I'd now like to spend some time reiterating the key strategic initiatives, which we believe will enable SunPower to drive long-term profitability within an industry environment characterized by decreased financial incentives and increasingly diversified geographical demand. Please turn to Slide 8. We remain committed to returning to profitability in the fourth quarter of this year and be sustainably profitable in the second half of next year while increasing investment in 4 areas. Specifically, first, we will continue to invest in software to make buying, selling, installing and owning SunPower easy. For example, we are seeing strong adoption of our EDDiE sales software solution for our partner network, which significantly streamlines the customer experience. Second, continued investment in our Smart Energy initiatives with a particular near-term emphasis on adding storage to our solar solutions in the commercial segment; third, leveraging our technology innovation expertise to develop new complete DG product solutions that reduce installed costs while increasing performance and user functionality; finally, commercialization of our next-gen cell technology, with initial production slated for the second half of 2018. In addition to these investments, we plan to simplify our overall operations to reduce the complexity of our financial reporting to provide investors with a clearer picture of the health and performance of the business.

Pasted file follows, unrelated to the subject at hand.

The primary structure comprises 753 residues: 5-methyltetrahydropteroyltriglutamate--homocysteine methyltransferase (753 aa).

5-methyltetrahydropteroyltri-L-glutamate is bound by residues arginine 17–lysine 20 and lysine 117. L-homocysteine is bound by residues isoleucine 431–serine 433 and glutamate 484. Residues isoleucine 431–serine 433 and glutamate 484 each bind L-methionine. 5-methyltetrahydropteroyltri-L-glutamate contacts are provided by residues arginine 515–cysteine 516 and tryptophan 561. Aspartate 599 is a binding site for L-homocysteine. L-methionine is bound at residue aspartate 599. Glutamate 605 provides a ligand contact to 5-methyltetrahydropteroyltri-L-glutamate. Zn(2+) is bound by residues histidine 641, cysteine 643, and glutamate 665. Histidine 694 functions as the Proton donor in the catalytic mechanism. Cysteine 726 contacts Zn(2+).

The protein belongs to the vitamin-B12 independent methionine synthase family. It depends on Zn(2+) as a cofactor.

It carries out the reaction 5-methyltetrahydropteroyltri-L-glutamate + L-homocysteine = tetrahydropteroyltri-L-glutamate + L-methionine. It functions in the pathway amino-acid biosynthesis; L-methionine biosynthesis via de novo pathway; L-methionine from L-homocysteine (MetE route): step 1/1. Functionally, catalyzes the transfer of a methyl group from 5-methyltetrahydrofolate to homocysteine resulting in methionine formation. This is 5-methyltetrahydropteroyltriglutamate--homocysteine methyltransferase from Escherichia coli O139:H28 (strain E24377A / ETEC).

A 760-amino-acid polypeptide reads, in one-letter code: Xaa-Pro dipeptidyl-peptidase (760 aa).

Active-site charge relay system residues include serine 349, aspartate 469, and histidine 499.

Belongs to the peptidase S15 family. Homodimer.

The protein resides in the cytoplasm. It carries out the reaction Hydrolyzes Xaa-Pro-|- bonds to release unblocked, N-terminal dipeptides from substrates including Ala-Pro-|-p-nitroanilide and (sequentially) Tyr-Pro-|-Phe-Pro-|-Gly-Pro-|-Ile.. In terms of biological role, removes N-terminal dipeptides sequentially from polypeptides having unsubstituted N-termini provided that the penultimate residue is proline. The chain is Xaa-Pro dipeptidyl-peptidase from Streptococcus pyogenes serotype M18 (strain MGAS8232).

Financially, our focus remains on cash generation and deleveraging the balance sheet. As you are aware, we initiated a strategic review last quarter to identify and potentially divest those assets that are no longer core to our operations, including our ownership interest in 8point3, our joint YieldCo venture with First Solar. Chuck will provide more details on this in his comments. Downstream, we will focus on continuing to expand our share in key DG markets and on growing our SunPower Solutions business to access the globalizing solar power plant market.